Sandra Bland told officers she had tried to kill herself last year in interviews following her arrest, documents released on Wednesday by the Waller County Sheriff's Office have revealed.
Suspicions have been raised by Bland's family over the official conclusion that the 28-year-old hanged herself with a trash bag in a Texas jail, just days after being arrested following a routine traffic stop.
The new documents released by officers also contain numerous discrepancies and fail to paint a clear picture of Bland's mental health record.
The black woman from Illinois apparently told interviewers that she was not depressed but was upset about her arrest on July 10, which occurred following a confrontation with a white officer who stopped her for a minor traffic violation.
Three days later she was dead. A medical examiner has ruled her death suicide by hanging, while friends and family have disputed that version, claiming that they have no evidence that she ever attempted suicide or had a clinical history of depression.
In the series of routine assessment questions, Bland indicates she had previously attempted suicide after losing a baby. One questionnaire says Bland took pills in 2015 in an attempt to kill herself after losing the baby.
A separate form filled out by another jail employee says the suicide attempt occurred in 2014. One form indicates Bland had suicidal thoughts within the past year, another says that's not the case.
The suicide questionnaire also notes that Bland told jailers she had epilepsy and was taking medication for it. But in another document, this one to be filled out by the inmate and signed by Bland, "no" is circled by the question asking if she's currently on any medication. In a third document, it is checked "yes" that she's taking medication.
In controversial dashcam footage released on Wednesday, Bland can be heard screaming at the officer arresting her: "You're about to break my wrist, stop! … You're a real man now, you just slammed me, knocked my head into the ground, I got epilepsy, you motherfucker."
The officer, who has been placed on desk duty for violating protocols during the roadside arrest, replies by saying: "Good."
It was not immediately clear why the sheriff's department had not acted earlier to disclose the details of Bland's intake form, whether it was widely shared among jail staff or if it prompted jail officials to take any special precautions.
Waller County Sheriff Glenn Smith said Wednesday that both jailers who spoke with Bland insisted that she appeared fine when being booked on a charge of assaulting a public servant and neither the arresting officer nor anyone else at the jail believed she was at risk.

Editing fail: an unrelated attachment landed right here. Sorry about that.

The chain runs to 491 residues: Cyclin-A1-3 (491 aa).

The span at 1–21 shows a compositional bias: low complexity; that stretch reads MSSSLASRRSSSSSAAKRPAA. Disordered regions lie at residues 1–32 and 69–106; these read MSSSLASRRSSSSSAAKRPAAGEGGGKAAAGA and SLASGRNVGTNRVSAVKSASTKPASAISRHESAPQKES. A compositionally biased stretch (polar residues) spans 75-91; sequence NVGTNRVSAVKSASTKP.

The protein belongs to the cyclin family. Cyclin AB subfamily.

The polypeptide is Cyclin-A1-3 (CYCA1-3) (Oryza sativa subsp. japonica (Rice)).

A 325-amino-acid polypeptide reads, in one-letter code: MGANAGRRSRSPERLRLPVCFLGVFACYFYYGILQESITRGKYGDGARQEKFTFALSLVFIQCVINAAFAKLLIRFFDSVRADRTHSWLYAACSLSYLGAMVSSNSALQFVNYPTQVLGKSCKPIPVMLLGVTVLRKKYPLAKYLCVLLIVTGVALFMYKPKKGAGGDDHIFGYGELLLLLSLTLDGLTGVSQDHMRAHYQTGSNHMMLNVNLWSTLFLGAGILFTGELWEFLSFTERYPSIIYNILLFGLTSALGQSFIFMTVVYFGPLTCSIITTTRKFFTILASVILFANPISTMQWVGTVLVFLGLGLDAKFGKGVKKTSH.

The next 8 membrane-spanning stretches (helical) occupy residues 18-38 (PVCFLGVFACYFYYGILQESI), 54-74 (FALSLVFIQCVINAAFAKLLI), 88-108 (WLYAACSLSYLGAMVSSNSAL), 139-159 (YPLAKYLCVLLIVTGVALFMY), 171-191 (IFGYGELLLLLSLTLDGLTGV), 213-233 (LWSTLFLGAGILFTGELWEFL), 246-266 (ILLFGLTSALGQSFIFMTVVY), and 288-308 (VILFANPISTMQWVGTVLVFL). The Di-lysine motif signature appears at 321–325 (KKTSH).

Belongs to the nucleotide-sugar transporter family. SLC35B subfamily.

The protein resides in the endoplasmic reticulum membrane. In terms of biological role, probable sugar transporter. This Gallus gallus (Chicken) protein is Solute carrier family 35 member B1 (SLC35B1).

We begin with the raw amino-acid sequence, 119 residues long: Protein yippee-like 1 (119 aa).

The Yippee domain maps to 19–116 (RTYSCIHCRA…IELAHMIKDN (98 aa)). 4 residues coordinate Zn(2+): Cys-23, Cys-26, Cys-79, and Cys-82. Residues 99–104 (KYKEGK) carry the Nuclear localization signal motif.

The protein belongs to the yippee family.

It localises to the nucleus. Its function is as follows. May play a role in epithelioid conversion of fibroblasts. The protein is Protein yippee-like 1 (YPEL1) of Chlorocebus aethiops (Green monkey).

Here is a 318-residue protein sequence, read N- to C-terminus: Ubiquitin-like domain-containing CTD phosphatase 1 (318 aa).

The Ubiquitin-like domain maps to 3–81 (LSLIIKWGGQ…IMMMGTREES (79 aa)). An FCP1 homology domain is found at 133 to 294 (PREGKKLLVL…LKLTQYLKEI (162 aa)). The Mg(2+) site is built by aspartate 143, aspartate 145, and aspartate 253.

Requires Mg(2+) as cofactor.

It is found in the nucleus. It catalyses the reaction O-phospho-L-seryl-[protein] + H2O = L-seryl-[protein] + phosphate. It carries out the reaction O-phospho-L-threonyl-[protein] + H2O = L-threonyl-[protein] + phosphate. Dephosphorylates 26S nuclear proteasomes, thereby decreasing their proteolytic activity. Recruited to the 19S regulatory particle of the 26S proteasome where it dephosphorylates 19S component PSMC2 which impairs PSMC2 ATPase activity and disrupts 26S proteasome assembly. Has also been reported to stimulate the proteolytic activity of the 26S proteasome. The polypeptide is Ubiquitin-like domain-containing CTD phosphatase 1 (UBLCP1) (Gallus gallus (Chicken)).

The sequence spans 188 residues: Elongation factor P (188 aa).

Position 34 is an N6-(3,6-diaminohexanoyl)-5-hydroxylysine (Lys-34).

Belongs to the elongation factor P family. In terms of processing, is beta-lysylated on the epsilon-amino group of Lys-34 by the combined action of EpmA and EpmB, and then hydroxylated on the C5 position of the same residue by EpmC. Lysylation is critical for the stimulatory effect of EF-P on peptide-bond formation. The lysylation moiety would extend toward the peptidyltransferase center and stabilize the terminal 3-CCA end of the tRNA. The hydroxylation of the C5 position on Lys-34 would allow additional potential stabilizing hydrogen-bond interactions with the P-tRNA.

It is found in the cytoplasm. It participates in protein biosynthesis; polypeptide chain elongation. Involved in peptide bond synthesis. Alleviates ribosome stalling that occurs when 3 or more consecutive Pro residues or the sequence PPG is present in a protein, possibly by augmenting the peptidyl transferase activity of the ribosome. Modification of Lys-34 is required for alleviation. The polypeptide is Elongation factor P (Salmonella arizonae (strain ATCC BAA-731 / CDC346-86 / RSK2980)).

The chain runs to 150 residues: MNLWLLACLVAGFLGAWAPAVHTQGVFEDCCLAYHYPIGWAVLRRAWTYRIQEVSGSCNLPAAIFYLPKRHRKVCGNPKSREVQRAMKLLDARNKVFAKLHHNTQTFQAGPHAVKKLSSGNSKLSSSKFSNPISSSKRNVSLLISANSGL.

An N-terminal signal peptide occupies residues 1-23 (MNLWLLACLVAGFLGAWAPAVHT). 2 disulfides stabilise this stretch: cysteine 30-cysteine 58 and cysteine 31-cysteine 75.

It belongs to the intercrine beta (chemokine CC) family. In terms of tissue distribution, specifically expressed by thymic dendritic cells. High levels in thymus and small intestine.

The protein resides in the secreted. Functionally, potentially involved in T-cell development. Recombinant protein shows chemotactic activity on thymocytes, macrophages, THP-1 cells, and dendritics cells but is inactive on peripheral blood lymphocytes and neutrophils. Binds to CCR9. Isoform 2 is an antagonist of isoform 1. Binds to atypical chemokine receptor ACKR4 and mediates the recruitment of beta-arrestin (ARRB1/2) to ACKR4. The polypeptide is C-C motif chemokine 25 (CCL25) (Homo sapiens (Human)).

Attorney Cannon Lambert, representing the Bland family, asked at an earlier press conference: "Why is it that a 28-year-old woman who had received two job offers take her own life? Why would she call her mom in excitement about those jobs and take her own life?"
An autopsy conducted by the Harris County medical examiner has been completed and given to Waller County, where officials have not said when it will be released.
A Texas Tribune journalist reported on Wednesday that the institute has refused to release the results of the autopsy report, citing an ongoing investigation into the woman's death.
Late Wednesday, Waller County District Attorney Elton Mathis told CNN that his office had received an "initial report" from the medical examiner's office that Bland had marijuana in her system, though he said further toxicology reports are pending.
When asked about news reports that autopsy results also show evidence of self-harm, Mathis told CNN he'd been informed it was the "opinion of the medical examiner" that Bland had what appeared to be "cutting scars on the arm."
Bland's intake documents were released hours after her family held a news conference in suburban Chicago to discuss the release of a video of her arrest taken from the officer's dashcam.
Following the release of the video on Tuesday, many social media users were quick to comment that the video appears to lack continuity and seems to loop, indicating the supplied footage was edited prior to release.
The fast-escalating footage shows Texas state trooper Brian Encinia engage in a shouting confrontation with Bland and attempting to drag her out of her car, before drawing his stun gun and threatening to "light her up."
In response to questions about gaps and overlaps in the originally posted video, authorities have said the footage was not edited or manipulated.
The Associated Press contributed to this report
Follow Charlotte Meredith on Twitter: @CHMeredith